Anonymous dad in Michigan
Warnings and Preconditions
I am not a lawyer and this is not legal advise.These thoughts discuss Michigan law. However, many other states likely have similar statues.Please be aware that the financial incentives of Title IV-D may make any evaluator biased or evaluationsystem biased.Courts make more federal dollars when the child support obligation is the highest. This means thatthey have a strong financial incentive to rule against joint custody, firstly, and a strong financialincentive to rule for physical custody for the parent who earns the lower wage, usually the mother. See:Summary of Title IV-D Funding and Incentiveshttp://www.scribd.com/doc/630611/A-Quick-Summary-of-Title-IVD-Funding-and-IncentivesA Review of the CSPER Reporthttp://www.scribd.com/doc/477791/A-Review-of-the-CSPER-ReportThere is some evidence of Racketeering in some Michigan courts. I would be concerned that if Iexercised my rights, I might both loose in court and face punitive punishment in the form of less accessto my children, higher child support burdens, higher alimony burdens, more lawyer fees, etc.Racketeering in Michigan's Friend of the Court?http://www.scribd.com/doc/454566/Racketeering-in-Michigans-Friend-of-the-CourtWhen Might a Federal Racketeering Lawsuit Be Allowable?http://www.scribd.com/doc/959159/When-Might-a-Federal-Racketeering-Lawsuit-Be-AllowableFiction: John Q Public and The Friend of the Court: Before It Begins (Civil Rights)http://www.scribd.com/doc/404652/Fiction-John-Q-Public-and-the-Friend-of-the-Court-Before-It-Begins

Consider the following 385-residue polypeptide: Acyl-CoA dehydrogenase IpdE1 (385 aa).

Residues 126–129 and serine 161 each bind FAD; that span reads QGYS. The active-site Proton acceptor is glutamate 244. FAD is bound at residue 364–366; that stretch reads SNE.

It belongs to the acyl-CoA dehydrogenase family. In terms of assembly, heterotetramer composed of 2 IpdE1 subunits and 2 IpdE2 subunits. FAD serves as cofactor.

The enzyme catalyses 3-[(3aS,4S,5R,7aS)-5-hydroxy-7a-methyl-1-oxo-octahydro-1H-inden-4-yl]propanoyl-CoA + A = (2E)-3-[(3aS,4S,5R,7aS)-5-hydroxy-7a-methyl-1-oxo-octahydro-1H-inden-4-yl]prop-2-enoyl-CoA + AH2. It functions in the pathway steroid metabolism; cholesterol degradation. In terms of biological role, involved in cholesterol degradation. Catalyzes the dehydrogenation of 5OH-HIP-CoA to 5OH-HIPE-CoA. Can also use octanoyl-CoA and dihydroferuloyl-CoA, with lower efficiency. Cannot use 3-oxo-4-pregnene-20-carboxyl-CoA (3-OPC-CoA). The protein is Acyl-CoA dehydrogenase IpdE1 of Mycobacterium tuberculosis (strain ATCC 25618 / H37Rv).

Getting Results In Mediation
One of the complaints that I hear is that the biased custody evaluators are also conducting biasedmediation. That is, due to the money issues, they will press during mediation to “resolve” the custodyconflict by giving one parent sole physical and legal custody of the child.There are various court rules for selecting mediators, but if all possible, if I were you, I would send awritten, certified, return receipt requested invitation to a mediation session with someone that you both
 
trust. In particular, a minister. I might offer several choices. Mom and dad can sit down together andhash through this without $300 per hour lawyers.I would just try to get a written agreement on the parenting time schedule, and volunteer to pay childsupport by the proper application of the Michigan Child Support Formula Manual.As lawyers often say, by the time they're involved, the parents have already lost. Sadly, some bad onesmake sure that's the case.Personally, I believe that the best way to solve this is for the two parents to come to a mutualagreement. I would urge you to do this as quickly as possible. Lawyers and courts are extremelyexpensive, and it's not in the interest of the children that they parents spend a lot of money on them if it's not absolutely necessary.